“…these sentences have been hidden too long in the pages of exhibition catalogs…”
Hopefully, they do some good here, too.
In terms of safety, would you rather spend a night in the hospital or on the redeye flight from Los Angeles to New York?
Choose the flight.
While hospitals continue to struggle with quality and safety issues, an industry-wide example of improvement is on display:
For the first time since the dawn of the jet age, two consecutive years have passed without a single airline passenger death in a U.S. carrier crash.
No passengers died in accidents in 2007 and 2008, a period in which commercial airliners carried 1.5 billion passengers on scheduled airline flights, according to a USA TODAY analysis of federal and industry data. (USA Today)
It’s obvious that the vast majority of airlines are awful-awful-awful when it comes to customer service (everyone has a story…; I’m a staunch advocate of not using the airline industry as an example of how to treat people, ever ever!). But they do get safety (much of the awful customer service stems from focusing on safety, btw). Surely mistakes are still made, but they’re also corrected before harm is caused.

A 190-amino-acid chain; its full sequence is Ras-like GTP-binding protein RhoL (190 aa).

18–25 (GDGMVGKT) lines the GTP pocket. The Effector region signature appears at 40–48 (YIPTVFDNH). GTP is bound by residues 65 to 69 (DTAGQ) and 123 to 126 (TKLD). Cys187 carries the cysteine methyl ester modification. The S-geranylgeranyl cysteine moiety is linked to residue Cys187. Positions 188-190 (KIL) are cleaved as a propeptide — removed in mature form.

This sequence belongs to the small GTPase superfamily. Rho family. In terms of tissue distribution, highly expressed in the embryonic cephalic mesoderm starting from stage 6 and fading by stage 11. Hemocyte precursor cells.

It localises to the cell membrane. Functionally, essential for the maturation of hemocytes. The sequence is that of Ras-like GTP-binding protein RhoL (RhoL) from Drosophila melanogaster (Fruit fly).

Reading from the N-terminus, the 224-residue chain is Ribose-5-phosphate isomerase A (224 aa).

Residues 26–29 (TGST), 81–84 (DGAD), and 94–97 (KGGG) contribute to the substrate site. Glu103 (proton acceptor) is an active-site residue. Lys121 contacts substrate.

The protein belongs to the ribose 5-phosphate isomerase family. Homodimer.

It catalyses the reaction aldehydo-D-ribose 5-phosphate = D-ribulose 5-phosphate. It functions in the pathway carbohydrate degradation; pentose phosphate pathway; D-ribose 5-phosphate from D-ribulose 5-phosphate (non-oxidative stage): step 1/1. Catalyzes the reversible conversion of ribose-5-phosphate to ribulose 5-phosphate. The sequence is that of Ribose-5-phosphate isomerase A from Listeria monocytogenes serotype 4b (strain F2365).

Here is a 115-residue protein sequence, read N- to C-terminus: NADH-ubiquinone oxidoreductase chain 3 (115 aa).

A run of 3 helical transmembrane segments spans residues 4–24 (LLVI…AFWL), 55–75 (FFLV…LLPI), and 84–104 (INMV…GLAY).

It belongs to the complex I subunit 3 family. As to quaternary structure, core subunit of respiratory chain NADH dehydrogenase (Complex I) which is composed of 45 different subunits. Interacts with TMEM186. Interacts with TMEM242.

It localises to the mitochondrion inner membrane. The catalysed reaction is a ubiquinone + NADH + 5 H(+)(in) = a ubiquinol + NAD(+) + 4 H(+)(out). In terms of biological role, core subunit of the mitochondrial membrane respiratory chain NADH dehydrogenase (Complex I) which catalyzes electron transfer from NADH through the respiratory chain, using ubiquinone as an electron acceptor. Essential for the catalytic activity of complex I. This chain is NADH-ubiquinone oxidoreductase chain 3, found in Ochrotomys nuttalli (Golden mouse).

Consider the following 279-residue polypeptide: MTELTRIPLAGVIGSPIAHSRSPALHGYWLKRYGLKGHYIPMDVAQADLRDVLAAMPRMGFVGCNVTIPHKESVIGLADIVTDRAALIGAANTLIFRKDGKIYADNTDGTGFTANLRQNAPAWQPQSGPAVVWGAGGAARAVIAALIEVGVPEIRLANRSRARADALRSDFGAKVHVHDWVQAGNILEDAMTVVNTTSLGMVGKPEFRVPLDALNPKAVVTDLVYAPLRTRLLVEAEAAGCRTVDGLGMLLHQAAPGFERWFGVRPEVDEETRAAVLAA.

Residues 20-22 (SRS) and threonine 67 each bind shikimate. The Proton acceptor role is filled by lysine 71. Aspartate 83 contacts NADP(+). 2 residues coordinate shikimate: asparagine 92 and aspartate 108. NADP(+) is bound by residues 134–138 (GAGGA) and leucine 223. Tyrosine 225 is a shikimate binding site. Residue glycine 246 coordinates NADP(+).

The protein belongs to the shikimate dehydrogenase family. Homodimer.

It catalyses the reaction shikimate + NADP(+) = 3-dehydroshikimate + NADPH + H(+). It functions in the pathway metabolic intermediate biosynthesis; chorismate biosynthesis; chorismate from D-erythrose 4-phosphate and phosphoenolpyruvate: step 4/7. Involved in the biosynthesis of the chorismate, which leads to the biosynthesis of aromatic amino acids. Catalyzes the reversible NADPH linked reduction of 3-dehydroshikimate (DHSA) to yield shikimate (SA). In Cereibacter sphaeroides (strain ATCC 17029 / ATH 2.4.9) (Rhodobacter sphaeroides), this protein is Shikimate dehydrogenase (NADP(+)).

The Institute for Healthcare Improvement tells us that nearly 100,000 patients die annually because of preventable medical errors. Or as some have analogized it, the equivalent of killing everyone aboard one jumbo jet every day.
The good news from the domestic airlines comes as a result of a concentrated safety effort according to Arnold Barnett from MIT (CNN), “The manufacturers of the air frame are making better equipment. The power plant people, the engine manufacturers are doing the same. The crews are better trained. It’s just an all-around effort.”
Improvement efforts and transparency initiatives have increased hospitals’ attention to these matters. The IHI’s latest concentration is the Improvement Map—its most encompassing safety and quality effort to date. A grand continuation of its improvement agenda.
We’ve still a long way to go. The checklists now being instituted in operating rooms have been borrowed from the cockpit and as the most recent statistics show, there’s room to borrow even more.